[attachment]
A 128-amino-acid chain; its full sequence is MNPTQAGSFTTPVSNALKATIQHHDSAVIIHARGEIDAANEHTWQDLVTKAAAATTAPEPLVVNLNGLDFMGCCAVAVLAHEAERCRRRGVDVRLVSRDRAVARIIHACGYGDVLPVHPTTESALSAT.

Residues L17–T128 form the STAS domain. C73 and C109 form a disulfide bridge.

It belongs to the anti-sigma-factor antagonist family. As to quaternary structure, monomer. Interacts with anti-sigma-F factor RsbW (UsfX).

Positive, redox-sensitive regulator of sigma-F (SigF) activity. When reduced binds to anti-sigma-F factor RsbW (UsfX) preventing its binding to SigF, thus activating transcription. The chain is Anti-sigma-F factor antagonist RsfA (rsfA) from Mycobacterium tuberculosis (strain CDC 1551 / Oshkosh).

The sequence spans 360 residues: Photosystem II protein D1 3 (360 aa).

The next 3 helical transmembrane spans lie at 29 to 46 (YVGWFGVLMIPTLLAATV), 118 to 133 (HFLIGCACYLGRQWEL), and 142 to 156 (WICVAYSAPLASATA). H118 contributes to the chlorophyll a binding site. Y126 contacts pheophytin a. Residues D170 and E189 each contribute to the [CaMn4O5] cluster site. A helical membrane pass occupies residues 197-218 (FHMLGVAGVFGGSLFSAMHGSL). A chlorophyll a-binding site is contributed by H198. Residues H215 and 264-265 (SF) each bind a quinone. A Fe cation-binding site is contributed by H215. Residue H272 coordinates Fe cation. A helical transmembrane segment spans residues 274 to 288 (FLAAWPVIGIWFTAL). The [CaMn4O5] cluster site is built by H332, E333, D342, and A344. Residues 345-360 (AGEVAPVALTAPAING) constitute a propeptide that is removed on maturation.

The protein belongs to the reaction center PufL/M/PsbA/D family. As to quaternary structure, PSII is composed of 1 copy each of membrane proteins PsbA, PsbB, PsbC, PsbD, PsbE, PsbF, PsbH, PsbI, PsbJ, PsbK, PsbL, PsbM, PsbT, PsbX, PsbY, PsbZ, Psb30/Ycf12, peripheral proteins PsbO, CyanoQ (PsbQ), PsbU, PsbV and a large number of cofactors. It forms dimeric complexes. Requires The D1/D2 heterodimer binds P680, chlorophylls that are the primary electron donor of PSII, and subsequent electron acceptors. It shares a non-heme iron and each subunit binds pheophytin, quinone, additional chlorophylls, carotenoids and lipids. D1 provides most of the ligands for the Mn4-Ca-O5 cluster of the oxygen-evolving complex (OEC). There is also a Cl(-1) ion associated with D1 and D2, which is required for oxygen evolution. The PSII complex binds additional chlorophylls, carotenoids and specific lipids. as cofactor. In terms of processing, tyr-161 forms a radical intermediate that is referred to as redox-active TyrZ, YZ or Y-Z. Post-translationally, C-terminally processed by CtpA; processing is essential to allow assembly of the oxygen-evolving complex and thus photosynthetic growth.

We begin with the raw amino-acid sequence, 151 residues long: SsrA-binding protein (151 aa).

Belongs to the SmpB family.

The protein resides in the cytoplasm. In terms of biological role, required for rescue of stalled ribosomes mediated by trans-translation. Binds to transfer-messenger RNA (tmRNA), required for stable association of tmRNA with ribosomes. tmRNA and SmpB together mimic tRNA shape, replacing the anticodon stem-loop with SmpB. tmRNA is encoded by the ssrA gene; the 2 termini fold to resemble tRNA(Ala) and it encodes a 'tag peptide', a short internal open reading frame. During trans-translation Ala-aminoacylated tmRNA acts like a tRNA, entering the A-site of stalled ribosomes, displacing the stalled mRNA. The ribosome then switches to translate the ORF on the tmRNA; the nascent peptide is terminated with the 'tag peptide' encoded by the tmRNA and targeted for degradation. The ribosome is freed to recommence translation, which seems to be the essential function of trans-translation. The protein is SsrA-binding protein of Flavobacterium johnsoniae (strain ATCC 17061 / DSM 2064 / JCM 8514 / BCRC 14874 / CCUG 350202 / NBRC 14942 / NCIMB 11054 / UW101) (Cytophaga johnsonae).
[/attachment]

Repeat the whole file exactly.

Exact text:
A 128-amino-acid chain; its full sequence is MNPTQAGSFTTPVSNALKATIQHHDSAVIIHARGEIDAANEHTWQDLVTKAAAATTAPEPLVVNLNGLDFMGCCAVAVLAHEAERCRRRGVDVRLVSRDRAVARIIHACGYGDVLPVHPTTESALSAT.

Residues L17–T128 form the STAS domain. C73 and C109 form a disulfide bridge.

It belongs to the anti-sigma-factor antagonist family. As to quaternary structure, monomer. Interacts with anti-sigma-F factor RsbW (UsfX).

Positive, redox-sensitive regulator of sigma-F (SigF) activity. When reduced binds to anti-sigma-F factor RsbW (UsfX) preventing its binding to SigF, thus activating transcription. The chain is Anti-sigma-F factor antagonist RsfA (rsfA) from Mycobacterium tuberculosis (strain CDC 1551 / Oshkosh).

The sequence spans 360 residues: Photosystem II protein D1 3 (360 aa).

The next 3 helical transmembrane spans lie at 29 to 46 (YVGWFGVLMIPTLLAATV), 118 to 133 (HFLIGCACYLGRQWEL), and 142 to 156 (WICVAYSAPLASATA). H118 contributes to the chlorophyll a binding site. Y126 contacts pheophytin a. Residues D170 and E189 each contribute to the [CaMn4O5] cluster site. A helical membrane pass occupies residues 197-218 (FHMLGVAGVFGGSLFSAMHGSL). A chlorophyll a-binding site is contributed by H198. Residues H215 and 264-265 (SF) each bind a quinone. A Fe cation-binding site is contributed by H215. Residue H272 coordinates Fe cation. A helical transmembrane segment spans residues 274 to 288 (FLAAWPVIGIWFTAL). The [CaMn4O5] cluster site is built by H332, E333, D342, and A344. Residues 345-360 (AGEVAPVALTAPAING) constitute a propeptide that is removed on maturation.

The protein belongs to the reaction center PufL/M/PsbA/D family. As to quaternary structure, PSII is composed of 1 copy each of membrane proteins PsbA, PsbB, PsbC, PsbD, PsbE, PsbF, PsbH, PsbI, PsbJ, PsbK, PsbL, PsbM, PsbT, PsbX, PsbY, PsbZ, Psb30/Ycf12, peripheral proteins PsbO, CyanoQ (PsbQ), PsbU, PsbV and a large number of cofactors. It forms dimeric complexes. Requires The D1/D2 heterodimer binds P680, chlorophylls that are the primary electron donor of PSII, and subsequent electron acceptors. It shares a non-heme iron and each subunit binds pheophytin, quinone, additional chlorophylls, carotenoids and lipids. D1 provides most of the ligands for the Mn4-Ca-O5 cluster of the oxygen-evolving complex (OEC). There is also a Cl(-1) ion associated with D1 and D2, which is required for oxygen evolution. The PSII complex binds additional chlorophylls, carotenoids and specific lipids. as cofactor. In terms of processing, tyr-161 forms a radical intermediate that is referred to as redox-active TyrZ, YZ or Y-Z. Post-translationally, C-terminally processed by CtpA; processing is essential to allow assembly of the oxygen-evolving complex and thus photosynthetic growth.

We begin with the raw amino-acid sequence, 151 residues long: SsrA-binding protein (151 aa).

Belongs to the SmpB family.

The protein resides in the cytoplasm. In terms of biological role, required for rescue of stalled ribosomes mediated by trans-translation. Binds to transfer-messenger RNA (tmRNA), required for stable association of tmRNA with ribosomes. tmRNA and SmpB together mimic tRNA shape, replacing the anticodon stem-loop with SmpB. tmRNA is encoded by the ssrA gene; the 2 termini fold to resemble tRNA(Ala) and it encodes a 'tag peptide', a short internal open reading frame. During trans-translation Ala-aminoacylated tmRNA acts like a tRNA, entering the A-site of stalled ribosomes, displacing the stalled mRNA. The ribosome then switches to translate the ORF on the tmRNA; the nascent peptide is terminated with the 'tag peptide' encoded by the tmRNA and targeted for degradation. The ribosome is freed to recommence translation, which seems to be the essential function of trans-translation. The protein is SsrA-binding protein of Flavobacterium johnsoniae (strain ATCC 17061 / DSM 2064 / JCM 8514 / BCRC 14874 / CCUG 350202 / NBRC 14942 / NCIMB 11054 / UW101) (Cytophaga johnsonae).